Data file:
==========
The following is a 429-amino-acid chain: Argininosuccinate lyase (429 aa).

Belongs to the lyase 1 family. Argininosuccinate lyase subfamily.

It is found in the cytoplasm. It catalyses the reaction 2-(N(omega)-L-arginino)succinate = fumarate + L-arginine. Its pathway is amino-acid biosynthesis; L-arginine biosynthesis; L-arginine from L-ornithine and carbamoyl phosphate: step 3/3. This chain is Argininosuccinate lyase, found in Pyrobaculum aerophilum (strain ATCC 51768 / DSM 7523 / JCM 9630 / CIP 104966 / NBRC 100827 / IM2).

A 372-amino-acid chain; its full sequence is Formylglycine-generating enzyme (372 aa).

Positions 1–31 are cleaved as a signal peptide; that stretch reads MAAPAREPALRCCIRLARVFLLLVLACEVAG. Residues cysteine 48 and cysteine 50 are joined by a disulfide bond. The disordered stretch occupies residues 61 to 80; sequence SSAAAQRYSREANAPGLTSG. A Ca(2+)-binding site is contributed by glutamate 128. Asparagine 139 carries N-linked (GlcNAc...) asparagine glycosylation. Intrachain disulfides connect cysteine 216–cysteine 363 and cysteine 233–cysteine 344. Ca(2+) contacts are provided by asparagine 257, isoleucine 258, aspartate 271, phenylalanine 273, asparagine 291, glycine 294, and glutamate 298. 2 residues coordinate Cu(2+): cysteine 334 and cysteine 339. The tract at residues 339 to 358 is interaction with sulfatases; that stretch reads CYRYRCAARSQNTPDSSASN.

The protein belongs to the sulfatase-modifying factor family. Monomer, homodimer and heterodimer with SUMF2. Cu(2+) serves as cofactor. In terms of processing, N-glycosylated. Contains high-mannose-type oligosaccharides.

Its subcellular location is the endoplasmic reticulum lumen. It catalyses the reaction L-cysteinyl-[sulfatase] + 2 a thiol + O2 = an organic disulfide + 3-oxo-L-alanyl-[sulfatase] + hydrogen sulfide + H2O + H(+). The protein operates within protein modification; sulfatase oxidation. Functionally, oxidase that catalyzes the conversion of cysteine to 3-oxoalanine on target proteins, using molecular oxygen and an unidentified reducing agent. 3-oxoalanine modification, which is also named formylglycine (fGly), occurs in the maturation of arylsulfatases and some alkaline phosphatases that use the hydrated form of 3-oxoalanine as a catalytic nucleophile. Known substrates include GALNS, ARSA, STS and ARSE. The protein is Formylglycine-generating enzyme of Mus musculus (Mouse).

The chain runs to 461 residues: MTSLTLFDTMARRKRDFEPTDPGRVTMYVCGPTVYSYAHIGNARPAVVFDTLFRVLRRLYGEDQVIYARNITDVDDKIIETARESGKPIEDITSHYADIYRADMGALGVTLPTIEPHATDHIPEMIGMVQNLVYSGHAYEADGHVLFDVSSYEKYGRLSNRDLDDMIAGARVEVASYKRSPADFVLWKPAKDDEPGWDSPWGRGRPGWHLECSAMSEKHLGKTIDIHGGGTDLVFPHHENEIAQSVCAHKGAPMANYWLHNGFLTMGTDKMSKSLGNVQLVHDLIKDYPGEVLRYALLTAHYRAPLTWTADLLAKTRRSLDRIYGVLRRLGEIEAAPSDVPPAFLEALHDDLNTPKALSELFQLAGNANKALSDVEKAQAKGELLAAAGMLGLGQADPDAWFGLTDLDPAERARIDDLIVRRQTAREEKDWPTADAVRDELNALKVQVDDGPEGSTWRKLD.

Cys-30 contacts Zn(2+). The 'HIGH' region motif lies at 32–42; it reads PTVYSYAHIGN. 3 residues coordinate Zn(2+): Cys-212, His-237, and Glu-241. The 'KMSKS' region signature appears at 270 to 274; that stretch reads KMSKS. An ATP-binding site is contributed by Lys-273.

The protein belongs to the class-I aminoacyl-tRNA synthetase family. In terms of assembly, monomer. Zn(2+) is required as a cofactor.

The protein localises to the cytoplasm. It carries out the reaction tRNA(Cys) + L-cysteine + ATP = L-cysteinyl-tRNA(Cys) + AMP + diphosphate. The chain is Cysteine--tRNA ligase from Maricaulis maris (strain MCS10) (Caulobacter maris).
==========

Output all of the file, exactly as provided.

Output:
The following is a 429-amino-acid chain: Argininosuccinate lyase (429 aa).

Belongs to the lyase 1 family. Argininosuccinate lyase subfamily.

It is found in the cytoplasm. It catalyses the reaction 2-(N(omega)-L-arginino)succinate = fumarate + L-arginine. Its pathway is amino-acid biosynthesis; L-arginine biosynthesis; L-arginine from L-ornithine and carbamoyl phosphate: step 3/3. This chain is Argininosuccinate lyase, found in Pyrobaculum aerophilum (strain ATCC 51768 / DSM 7523 / JCM 9630 / CIP 104966 / NBRC 100827 / IM2).

A 372-amino-acid chain; its full sequence is Formylglycine-generating enzyme (372 aa).

Positions 1–31 are cleaved as a signal peptide; that stretch reads MAAPAREPALRCCIRLARVFLLLVLACEVAG. Residues cysteine 48 and cysteine 50 are joined by a disulfide bond. The disordered stretch occupies residues 61 to 80; sequence SSAAAQRYSREANAPGLTSG. A Ca(2+)-binding site is contributed by glutamate 128. Asparagine 139 carries N-linked (GlcNAc...) asparagine glycosylation. Intrachain disulfides connect cysteine 216–cysteine 363 and cysteine 233–cysteine 344. Ca(2+) contacts are provided by asparagine 257, isoleucine 258, aspartate 271, phenylalanine 273, asparagine 291, glycine 294, and glutamate 298. 2 residues coordinate Cu(2+): cysteine 334 and cysteine 339. The tract at residues 339 to 358 is interaction with sulfatases; that stretch reads CYRYRCAARSQNTPDSSASN.

The protein belongs to the sulfatase-modifying factor family. Monomer, homodimer and heterodimer with SUMF2. Cu(2+) serves as cofactor. In terms of processing, N-glycosylated. Contains high-mannose-type oligosaccharides.

Its subcellular location is the endoplasmic reticulum lumen. It catalyses the reaction L-cysteinyl-[sulfatase] + 2 a thiol + O2 = an organic disulfide + 3-oxo-L-alanyl-[sulfatase] + hydrogen sulfide + H2O + H(+). The protein operates within protein modification; sulfatase oxidation. Functionally, oxidase that catalyzes the conversion of cysteine to 3-oxoalanine on target proteins, using molecular oxygen and an unidentified reducing agent. 3-oxoalanine modification, which is also named formylglycine (fGly), occurs in the maturation of arylsulfatases and some alkaline phosphatases that use the hydrated form of 3-oxoalanine as a catalytic nucleophile. Known substrates include GALNS, ARSA, STS and ARSE. The protein is Formylglycine-generating enzyme of Mus musculus (Mouse).

The chain runs to 461 residues: MTSLTLFDTMARRKRDFEPTDPGRVTMYVCGPTVYSYAHIGNARPAVVFDTLFRVLRRLYGEDQVIYARNITDVDDKIIETARESGKPIEDITSHYADIYRADMGALGVTLPTIEPHATDHIPEMIGMVQNLVYSGHAYEADGHVLFDVSSYEKYGRLSNRDLDDMIAGARVEVASYKRSPADFVLWKPAKDDEPGWDSPWGRGRPGWHLECSAMSEKHLGKTIDIHGGGTDLVFPHHENEIAQSVCAHKGAPMANYWLHNGFLTMGTDKMSKSLGNVQLVHDLIKDYPGEVLRYALLTAHYRAPLTWTADLLAKTRRSLDRIYGVLRRLGEIEAAPSDVPPAFLEALHDDLNTPKALSELFQLAGNANKALSDVEKAQAKGELLAAAGMLGLGQADPDAWFGLTDLDPAERARIDDLIVRRQTAREEKDWPTADAVRDELNALKVQVDDGPEGSTWRKLD.

Cys-30 contacts Zn(2+). The 'HIGH' region motif lies at 32–42; it reads PTVYSYAHIGN. 3 residues coordinate Zn(2+): Cys-212, His-237, and Glu-241. The 'KMSKS' region signature appears at 270 to 274; that stretch reads KMSKS. An ATP-binding site is contributed by Lys-273.

The protein belongs to the class-I aminoacyl-tRNA synthetase family. In terms of assembly, monomer. Zn(2+) is required as a cofactor.

The protein localises to the cytoplasm. It carries out the reaction tRNA(Cys) + L-cysteine + ATP = L-cysteinyl-tRNA(Cys) + AMP + diphosphate. The chain is Cysteine--tRNA ligase from Maricaulis maris (strain MCS10) (Caulobacter maris).